(Wherein Rosencrantz and Guildenstern are awaiting autopsy)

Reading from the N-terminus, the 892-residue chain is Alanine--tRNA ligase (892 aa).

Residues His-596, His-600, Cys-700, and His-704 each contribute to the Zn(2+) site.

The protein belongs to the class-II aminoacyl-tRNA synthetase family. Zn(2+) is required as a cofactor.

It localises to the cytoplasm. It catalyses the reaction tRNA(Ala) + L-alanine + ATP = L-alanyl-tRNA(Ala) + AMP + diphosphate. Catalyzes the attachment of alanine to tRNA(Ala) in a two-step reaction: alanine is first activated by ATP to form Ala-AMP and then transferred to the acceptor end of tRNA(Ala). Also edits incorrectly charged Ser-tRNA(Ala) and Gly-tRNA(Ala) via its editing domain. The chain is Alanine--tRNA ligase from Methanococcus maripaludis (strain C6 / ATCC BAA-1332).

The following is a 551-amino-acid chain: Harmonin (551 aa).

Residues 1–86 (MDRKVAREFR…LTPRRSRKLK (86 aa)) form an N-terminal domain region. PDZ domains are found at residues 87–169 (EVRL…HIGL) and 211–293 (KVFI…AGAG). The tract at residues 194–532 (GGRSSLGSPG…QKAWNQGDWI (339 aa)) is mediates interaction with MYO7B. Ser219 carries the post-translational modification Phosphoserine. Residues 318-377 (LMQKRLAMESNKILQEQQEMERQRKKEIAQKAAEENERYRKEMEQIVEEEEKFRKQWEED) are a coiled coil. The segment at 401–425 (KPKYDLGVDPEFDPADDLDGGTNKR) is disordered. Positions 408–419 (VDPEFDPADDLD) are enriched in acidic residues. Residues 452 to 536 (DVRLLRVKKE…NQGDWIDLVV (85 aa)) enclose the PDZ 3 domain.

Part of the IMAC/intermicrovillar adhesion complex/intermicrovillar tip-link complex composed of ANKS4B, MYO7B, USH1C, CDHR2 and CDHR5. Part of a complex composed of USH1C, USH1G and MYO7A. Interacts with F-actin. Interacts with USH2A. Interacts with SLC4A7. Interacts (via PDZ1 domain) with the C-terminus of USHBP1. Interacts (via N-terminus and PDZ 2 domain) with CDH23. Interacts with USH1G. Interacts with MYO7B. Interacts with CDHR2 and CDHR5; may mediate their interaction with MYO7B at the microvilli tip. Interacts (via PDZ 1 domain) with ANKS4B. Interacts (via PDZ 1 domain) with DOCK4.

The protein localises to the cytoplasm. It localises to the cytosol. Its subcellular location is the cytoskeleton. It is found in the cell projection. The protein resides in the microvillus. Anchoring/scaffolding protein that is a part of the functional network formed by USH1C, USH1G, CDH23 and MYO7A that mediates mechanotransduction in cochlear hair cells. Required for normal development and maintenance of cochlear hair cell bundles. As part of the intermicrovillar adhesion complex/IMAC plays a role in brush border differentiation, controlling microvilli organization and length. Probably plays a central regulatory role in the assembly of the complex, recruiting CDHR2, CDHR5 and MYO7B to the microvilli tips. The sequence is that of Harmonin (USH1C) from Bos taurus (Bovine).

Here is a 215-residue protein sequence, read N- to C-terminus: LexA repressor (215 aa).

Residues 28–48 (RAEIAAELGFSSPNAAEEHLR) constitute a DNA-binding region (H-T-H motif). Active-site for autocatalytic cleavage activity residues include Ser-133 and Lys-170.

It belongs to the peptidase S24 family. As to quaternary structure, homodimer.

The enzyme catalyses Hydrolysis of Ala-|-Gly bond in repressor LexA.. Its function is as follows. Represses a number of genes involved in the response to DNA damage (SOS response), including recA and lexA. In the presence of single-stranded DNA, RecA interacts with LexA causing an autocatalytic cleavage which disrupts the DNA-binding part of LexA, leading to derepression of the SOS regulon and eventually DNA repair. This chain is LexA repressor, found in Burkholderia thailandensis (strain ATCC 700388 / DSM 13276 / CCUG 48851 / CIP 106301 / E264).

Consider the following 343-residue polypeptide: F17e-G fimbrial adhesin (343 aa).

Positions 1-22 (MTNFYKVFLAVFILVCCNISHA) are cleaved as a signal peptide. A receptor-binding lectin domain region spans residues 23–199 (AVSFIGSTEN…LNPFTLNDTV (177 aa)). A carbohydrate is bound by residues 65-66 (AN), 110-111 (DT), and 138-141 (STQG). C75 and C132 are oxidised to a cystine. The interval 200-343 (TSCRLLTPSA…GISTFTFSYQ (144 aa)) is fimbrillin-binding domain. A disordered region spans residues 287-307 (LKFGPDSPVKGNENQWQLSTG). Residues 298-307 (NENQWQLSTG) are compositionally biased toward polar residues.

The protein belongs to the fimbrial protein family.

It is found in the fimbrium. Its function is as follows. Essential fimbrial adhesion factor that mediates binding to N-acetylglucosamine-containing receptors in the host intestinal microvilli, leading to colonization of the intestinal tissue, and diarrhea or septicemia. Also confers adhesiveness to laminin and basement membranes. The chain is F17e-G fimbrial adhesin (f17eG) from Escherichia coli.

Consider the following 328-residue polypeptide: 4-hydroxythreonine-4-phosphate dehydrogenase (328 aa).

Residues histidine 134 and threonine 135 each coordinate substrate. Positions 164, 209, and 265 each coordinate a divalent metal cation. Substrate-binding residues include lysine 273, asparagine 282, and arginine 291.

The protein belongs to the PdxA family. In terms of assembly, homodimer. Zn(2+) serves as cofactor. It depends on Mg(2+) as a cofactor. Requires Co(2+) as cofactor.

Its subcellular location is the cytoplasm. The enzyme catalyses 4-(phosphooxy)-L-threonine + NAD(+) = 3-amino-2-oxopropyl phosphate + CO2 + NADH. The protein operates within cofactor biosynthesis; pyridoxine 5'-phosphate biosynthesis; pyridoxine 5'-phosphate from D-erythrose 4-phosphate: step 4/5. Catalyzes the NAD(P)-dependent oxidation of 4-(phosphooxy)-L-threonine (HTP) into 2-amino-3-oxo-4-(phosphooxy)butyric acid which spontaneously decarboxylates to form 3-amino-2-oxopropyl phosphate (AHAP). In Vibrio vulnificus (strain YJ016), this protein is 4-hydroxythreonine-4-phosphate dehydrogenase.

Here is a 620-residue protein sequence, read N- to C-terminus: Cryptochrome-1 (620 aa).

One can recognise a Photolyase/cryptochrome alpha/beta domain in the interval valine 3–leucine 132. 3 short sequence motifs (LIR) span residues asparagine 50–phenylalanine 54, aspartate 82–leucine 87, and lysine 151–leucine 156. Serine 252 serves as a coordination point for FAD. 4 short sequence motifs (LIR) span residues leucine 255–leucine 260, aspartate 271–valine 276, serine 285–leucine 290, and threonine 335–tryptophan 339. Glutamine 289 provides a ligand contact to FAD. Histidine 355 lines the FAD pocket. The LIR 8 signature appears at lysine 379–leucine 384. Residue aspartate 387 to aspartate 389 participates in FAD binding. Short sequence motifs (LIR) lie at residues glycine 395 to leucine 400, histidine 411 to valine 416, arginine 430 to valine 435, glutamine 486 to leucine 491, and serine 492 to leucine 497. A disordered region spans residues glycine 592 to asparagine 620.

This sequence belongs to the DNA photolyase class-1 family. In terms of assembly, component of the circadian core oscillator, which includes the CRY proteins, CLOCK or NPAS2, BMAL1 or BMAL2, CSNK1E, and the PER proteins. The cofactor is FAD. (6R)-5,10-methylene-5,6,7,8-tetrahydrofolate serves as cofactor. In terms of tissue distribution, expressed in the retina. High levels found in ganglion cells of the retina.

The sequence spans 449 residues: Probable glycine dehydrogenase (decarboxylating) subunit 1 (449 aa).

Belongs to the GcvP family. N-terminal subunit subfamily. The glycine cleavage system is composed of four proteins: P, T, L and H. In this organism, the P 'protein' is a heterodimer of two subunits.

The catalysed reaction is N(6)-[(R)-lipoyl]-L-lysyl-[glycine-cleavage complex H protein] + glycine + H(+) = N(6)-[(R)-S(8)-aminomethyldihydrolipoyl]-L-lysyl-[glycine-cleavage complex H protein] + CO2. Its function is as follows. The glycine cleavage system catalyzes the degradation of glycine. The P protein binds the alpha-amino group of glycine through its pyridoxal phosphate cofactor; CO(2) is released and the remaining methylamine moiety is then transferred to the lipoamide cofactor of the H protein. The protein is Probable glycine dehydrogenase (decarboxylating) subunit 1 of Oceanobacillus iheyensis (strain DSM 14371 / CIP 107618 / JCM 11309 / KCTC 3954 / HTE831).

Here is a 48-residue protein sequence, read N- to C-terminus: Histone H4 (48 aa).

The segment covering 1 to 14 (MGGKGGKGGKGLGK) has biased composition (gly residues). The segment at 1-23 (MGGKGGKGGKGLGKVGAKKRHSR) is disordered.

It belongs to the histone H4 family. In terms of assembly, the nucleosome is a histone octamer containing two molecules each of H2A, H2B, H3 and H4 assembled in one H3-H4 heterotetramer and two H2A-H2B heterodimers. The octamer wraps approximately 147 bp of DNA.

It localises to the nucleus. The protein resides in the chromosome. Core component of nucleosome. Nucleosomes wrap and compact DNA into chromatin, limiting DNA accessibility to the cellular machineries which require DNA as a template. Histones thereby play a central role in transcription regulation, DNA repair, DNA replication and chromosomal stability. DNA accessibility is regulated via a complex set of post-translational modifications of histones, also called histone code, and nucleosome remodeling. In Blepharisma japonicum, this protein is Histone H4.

On the second morning, again up at a scandalous hour, I hurriedly packed and checked out of the motel, before tromping off to Emily’s house once more. After dropping off my bags, and being shown around, she showed me where to buy a day pass for the bus, and then led me to the bus stop. I would be adventuring alone today, as she had to work. I arrived in Vancouver without incident, and walked around, looking for The Marine Building, having been assured by my guidebook that it is perhaps the finest example of Art Deco in the world. Stopping at the steps of what was probably a dreadfully historic church to consult my guide book to work out where the building actually was, I was approached by a person of diminished financial endowment, desirous of spare change, (which is an all too common occurrence around here) who then proceeded to ask me where I was from, what I was doing, &c., and if I would mind if he walked with me? So, the walk to the Marine Building continued, accompanied by a discussion of his various medications, and their side affects, as well as some suggestions on purchasing day passes, or perhaps even a monthly bus pass. (I neglected to mention that I had bought a day pass, because “I need the rest for the bus” was my excuse for not giving him all my change). Finally, I reach the building, and spent a considerable deal of time photographing its Art Deco features, for which I was unabashedly enthusiastic. Indeed, I made sure to document every aspect of the building. Then I headed to Canada Center, which is a convention centre type thingy on the water that was built for expo ’86, and which is entirely Tourist fare, but it did afford good views of the harbour and mountains . Thence I headed to historic Gastown, named for Captain John ” Gassy Jack” Deighton, so nicknamed for his tendency to “Gas” – that is, prone to loquacious and long winded monologues, and also because of his proclivity to get “Gassed” – or drunk, who built the first bar here for the workers of the nearby sawmill, around which Gastown eventually sprung. I stopped at the Inuit gallery, where I photographed a number of delightful statuettes of dancing bears, seals, dragons and birds, before walking right past Gastown’s famous steam powered clock without even noticing it. My wanderings took me to the statue of Gassy Jack, perched atop a whisky keg, before I got slightly lost, in search of the Centennial Police Museum, and ended up on East Hasting St, which was a decidedly slummy part of town. I backtracked my course, and found myself at a small Gallery called Canvas, which featured some excellent art which I was personally toured around by one of the Galleriers, and then I found myself at a second gallery, looking at art that could only be described as what would occur if Jackson Pollock had done portraits. Truly amazing stuff. Finally, I managed to make my way to the Police Museum, just 45 minutes shy of closing. I wandered through the exhibits, amused by the names of the old equipment, such as the ” drunkometer” the electro-matic radar speed meter, and the speedalizer. Then I entered the morgue, which featured the storage shelves labelled by some whimsical soul with names including Dorian Grey, Albus Dumbledore, Jack Dawson, Maude Flanders, Rosencrantz and Guildenstern . Most probably the work of the guy running the museum, who is a philosophy student. Then I went into the autopsy room itself, which was the site of the autopsy of none other than Errol Flynn himself. The story goes, (from my guide book): ” Flynn arrived in the city in October 1959 with his best acting days behind him. With him was his “personal assistant”, a 17-year-old blonde girl not known for her secretarial skills. Within two days Flynn had dropped dead in his rented West End apartment. The body was then brought to the Coroner’s Court, where the pathologist conducting the autopsy is said to have removed a piece of Flynn’s penis and placed it in formaldehyde to keep as a souvenir. The horrified chief coroner Glen McDonald, a rather more fastidious operator, is said to have pulled rank and reattached the missing piece of member to the corpse with sticky tape “. Also adorning the walls of the morgue were a collection of organs aptly described as “ a suitably macabre selection of mangled and preserved body parts.” Including a foetus labelled ” found discarded near university“, Which I immediately thought would amuse you, Sophie, which was a thought that Emily and Sonny also immediately expressed on hearing my description of it. I then went back up to see the famous steam clock, which is the only one in the world, before heading back into the heart of Vancouver.